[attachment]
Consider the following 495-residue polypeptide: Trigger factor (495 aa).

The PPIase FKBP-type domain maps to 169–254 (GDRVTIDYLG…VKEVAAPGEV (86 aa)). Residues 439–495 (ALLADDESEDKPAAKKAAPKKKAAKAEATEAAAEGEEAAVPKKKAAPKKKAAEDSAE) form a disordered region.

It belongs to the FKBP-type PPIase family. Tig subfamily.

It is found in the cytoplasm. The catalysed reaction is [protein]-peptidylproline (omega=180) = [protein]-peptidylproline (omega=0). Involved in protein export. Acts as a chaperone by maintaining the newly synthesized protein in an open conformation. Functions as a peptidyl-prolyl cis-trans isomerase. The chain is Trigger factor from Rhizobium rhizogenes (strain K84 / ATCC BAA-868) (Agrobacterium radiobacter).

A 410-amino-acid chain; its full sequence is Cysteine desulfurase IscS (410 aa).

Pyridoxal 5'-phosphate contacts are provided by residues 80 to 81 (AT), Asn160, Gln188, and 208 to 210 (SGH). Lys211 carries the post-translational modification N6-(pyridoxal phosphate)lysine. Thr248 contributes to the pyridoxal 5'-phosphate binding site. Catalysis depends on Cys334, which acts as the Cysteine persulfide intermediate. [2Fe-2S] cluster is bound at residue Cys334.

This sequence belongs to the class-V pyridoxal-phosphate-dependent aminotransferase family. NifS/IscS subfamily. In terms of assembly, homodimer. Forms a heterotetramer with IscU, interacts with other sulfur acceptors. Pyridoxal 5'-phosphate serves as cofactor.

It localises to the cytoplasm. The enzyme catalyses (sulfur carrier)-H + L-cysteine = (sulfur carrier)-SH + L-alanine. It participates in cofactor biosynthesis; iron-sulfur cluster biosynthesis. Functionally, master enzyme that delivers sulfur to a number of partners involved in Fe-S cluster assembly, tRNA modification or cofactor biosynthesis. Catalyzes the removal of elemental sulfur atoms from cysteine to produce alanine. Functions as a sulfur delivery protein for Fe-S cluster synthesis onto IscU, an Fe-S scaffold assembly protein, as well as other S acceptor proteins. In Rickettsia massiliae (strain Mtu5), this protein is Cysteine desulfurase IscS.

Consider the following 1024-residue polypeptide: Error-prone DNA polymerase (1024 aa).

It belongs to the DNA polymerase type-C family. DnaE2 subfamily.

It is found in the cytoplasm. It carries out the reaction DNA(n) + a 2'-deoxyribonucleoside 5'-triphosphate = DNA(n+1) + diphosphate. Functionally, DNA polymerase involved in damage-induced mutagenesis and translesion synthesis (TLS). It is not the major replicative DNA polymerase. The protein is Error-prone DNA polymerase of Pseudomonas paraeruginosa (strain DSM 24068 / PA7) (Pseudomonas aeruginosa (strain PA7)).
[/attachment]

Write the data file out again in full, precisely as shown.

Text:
Consider the following 495-residue polypeptide: Trigger factor (495 aa).

The PPIase FKBP-type domain maps to 169–254 (GDRVTIDYLG…VKEVAAPGEV (86 aa)). Residues 439–495 (ALLADDESEDKPAAKKAAPKKKAAKAEATEAAAEGEEAAVPKKKAAPKKKAAEDSAE) form a disordered region.

It belongs to the FKBP-type PPIase family. Tig subfamily.

It is found in the cytoplasm. The catalysed reaction is [protein]-peptidylproline (omega=180) = [protein]-peptidylproline (omega=0). Involved in protein export. Acts as a chaperone by maintaining the newly synthesized protein in an open conformation. Functions as a peptidyl-prolyl cis-trans isomerase. The chain is Trigger factor from Rhizobium rhizogenes (strain K84 / ATCC BAA-868) (Agrobacterium radiobacter).

A 410-amino-acid chain; its full sequence is Cysteine desulfurase IscS (410 aa).

Pyridoxal 5'-phosphate contacts are provided by residues 80 to 81 (AT), Asn160, Gln188, and 208 to 210 (SGH). Lys211 carries the post-translational modification N6-(pyridoxal phosphate)lysine. Thr248 contributes to the pyridoxal 5'-phosphate binding site. Catalysis depends on Cys334, which acts as the Cysteine persulfide intermediate. [2Fe-2S] cluster is bound at residue Cys334.

This sequence belongs to the class-V pyridoxal-phosphate-dependent aminotransferase family. NifS/IscS subfamily. In terms of assembly, homodimer. Forms a heterotetramer with IscU, interacts with other sulfur acceptors. Pyridoxal 5'-phosphate serves as cofactor.

It localises to the cytoplasm. The enzyme catalyses (sulfur carrier)-H + L-cysteine = (sulfur carrier)-SH + L-alanine. It participates in cofactor biosynthesis; iron-sulfur cluster biosynthesis. Functionally, master enzyme that delivers sulfur to a number of partners involved in Fe-S cluster assembly, tRNA modification or cofactor biosynthesis. Catalyzes the removal of elemental sulfur atoms from cysteine to produce alanine. Functions as a sulfur delivery protein for Fe-S cluster synthesis onto IscU, an Fe-S scaffold assembly protein, as well as other S acceptor proteins. In Rickettsia massiliae (strain Mtu5), this protein is Cysteine desulfurase IscS.

Consider the following 1024-residue polypeptide: Error-prone DNA polymerase (1024 aa).

It belongs to the DNA polymerase type-C family. DnaE2 subfamily.

It is found in the cytoplasm. It carries out the reaction DNA(n) + a 2'-deoxyribonucleoside 5'-triphosphate = DNA(n+1) + diphosphate. Functionally, DNA polymerase involved in damage-induced mutagenesis and translesion synthesis (TLS). It is not the major replicative DNA polymerase. The protein is Error-prone DNA polymerase of Pseudomonas paraeruginosa (strain DSM 24068 / PA7) (Pseudomonas aeruginosa (strain PA7)).